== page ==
The economic consequences of WW1 in Britain

Nick Crafts provides the latest instalment in the VoxEU series on the economics of World War 1, here.

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  1. The really spine-chilling statistic is the increase in UK Govt Debt to GDP ratio from 25% in 1913 to 130% in 1920 and as Crafts comments “Such a large increase in the public debt to GDP ratio can be expected to have significant adverse effects on economic growth through its implications for interest rates, taxes, investment and TFP.”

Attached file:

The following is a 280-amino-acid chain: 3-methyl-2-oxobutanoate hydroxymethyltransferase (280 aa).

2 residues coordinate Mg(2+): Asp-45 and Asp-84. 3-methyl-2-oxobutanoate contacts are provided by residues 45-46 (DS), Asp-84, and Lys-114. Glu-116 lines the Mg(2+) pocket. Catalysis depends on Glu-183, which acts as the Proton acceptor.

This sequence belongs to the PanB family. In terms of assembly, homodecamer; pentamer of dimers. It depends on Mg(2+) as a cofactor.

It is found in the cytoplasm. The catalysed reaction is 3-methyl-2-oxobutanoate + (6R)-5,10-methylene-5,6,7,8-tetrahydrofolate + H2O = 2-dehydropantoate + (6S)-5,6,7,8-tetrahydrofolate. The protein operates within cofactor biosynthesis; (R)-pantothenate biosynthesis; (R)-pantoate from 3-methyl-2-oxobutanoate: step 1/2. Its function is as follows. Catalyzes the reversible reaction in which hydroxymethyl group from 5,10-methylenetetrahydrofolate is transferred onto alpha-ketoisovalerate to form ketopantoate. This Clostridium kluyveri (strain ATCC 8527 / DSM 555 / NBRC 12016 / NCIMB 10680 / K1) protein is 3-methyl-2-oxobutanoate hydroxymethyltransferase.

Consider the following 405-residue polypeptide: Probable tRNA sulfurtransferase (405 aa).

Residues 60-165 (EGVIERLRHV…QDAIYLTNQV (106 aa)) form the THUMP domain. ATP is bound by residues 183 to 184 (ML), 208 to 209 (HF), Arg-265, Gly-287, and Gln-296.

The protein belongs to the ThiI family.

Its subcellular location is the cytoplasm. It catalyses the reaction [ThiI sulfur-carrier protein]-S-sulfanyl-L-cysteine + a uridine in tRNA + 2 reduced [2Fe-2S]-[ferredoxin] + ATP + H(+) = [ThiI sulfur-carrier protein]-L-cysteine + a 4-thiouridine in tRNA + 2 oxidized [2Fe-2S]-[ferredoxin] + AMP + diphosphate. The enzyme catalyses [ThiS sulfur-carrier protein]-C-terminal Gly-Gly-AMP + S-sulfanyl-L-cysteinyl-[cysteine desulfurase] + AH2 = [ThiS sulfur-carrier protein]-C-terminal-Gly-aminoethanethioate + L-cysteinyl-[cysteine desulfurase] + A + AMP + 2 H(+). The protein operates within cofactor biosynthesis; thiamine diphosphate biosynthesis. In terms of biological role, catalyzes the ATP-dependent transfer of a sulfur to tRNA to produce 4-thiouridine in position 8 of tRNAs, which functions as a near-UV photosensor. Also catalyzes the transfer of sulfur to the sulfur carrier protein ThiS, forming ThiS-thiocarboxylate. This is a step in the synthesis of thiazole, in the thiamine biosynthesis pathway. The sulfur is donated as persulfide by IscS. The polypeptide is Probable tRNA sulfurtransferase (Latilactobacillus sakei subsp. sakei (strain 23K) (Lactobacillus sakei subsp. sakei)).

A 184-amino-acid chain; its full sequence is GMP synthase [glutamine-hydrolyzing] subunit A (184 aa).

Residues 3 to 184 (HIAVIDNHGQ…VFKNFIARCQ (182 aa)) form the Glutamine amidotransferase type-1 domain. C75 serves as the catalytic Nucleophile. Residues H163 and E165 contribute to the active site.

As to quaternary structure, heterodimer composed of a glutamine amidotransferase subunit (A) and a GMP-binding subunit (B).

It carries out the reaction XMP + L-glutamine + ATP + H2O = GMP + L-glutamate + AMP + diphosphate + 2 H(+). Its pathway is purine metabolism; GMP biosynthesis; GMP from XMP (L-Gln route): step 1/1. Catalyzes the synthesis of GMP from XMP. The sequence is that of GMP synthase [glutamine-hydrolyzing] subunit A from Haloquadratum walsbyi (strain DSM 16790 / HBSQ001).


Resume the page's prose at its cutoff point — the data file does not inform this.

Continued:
One need hardly remind anyone of the similarity to the evolution of the Irish Govt Dept to GDP ratio between 2007 and 2014. Let’s hope that the parallels end there. Some time ago Kevin O’Rourke made a case for having economic history as a core element in the university economics curriculum. Seems a no-brainer.

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